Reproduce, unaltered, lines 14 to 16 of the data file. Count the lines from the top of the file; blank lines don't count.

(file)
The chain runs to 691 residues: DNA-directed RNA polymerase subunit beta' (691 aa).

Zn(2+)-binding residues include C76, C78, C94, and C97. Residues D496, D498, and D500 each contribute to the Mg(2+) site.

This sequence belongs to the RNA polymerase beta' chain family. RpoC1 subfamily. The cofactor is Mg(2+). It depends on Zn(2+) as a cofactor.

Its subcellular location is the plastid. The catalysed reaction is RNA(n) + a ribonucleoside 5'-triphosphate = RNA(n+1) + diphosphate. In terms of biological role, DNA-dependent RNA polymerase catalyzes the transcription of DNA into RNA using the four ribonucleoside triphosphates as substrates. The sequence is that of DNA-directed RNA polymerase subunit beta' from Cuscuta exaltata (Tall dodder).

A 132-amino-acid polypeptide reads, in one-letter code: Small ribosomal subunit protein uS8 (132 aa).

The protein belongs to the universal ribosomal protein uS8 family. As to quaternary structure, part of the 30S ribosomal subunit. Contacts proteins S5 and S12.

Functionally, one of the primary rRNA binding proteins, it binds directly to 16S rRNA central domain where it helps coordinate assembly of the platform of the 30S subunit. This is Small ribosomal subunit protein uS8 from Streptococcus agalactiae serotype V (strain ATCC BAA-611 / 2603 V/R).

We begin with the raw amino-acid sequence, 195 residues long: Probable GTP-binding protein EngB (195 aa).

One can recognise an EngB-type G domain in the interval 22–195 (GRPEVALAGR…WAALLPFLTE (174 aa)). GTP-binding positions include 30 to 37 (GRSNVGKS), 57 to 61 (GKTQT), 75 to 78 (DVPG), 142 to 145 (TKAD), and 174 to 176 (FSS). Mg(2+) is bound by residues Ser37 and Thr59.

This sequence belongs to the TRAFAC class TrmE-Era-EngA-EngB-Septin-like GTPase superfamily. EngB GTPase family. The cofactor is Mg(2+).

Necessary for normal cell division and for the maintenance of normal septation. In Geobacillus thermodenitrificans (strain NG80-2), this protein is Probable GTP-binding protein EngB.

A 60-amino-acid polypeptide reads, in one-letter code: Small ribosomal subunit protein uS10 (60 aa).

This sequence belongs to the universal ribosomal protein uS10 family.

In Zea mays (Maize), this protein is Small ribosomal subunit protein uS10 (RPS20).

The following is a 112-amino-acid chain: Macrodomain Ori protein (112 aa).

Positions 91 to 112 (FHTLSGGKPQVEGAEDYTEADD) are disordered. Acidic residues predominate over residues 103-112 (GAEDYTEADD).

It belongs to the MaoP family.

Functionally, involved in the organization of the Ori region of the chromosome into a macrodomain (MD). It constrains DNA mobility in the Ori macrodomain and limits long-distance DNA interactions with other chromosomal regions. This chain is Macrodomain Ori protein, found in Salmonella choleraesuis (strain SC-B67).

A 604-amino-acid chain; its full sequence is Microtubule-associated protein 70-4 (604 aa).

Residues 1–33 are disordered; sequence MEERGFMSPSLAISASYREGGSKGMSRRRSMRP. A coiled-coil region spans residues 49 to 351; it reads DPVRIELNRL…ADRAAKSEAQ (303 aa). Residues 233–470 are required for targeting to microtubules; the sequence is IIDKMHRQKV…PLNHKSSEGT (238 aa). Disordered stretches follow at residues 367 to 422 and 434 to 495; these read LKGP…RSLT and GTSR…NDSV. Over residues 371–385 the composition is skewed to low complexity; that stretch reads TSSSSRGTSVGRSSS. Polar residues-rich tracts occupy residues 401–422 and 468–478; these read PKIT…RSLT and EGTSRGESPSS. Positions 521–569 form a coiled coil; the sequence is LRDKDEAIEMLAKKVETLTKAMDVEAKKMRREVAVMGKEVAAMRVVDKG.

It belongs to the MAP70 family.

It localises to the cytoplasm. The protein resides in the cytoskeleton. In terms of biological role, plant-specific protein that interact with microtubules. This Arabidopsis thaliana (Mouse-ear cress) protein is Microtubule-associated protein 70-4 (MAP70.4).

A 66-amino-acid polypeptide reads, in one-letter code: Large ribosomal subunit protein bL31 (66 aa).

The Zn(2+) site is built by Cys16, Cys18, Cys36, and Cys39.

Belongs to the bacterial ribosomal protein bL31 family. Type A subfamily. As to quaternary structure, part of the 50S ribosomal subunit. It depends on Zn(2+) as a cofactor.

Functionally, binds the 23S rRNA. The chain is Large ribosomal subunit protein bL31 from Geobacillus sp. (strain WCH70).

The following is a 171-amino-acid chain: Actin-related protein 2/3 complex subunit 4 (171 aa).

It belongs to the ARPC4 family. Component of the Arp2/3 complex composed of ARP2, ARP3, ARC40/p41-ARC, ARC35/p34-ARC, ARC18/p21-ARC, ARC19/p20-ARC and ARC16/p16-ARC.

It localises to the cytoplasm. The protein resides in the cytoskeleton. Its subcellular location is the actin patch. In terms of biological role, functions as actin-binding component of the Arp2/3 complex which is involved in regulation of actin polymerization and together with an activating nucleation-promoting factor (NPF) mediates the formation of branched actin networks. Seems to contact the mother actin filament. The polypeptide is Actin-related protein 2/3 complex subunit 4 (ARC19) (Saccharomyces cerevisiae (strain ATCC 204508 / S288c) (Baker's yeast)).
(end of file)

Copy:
In Zea mays (Maize), this protein is Small ribosomal subunit protein uS10 (RPS20).

The following is a 112-amino-acid chain: Macrodomain Ori protein (112 aa).

Positions 91 to 112 (FHTLSGGKPQVEGAEDYTEADD) are disordered. Acidic residues predominate over residues 103-112 (GAEDYTEADD).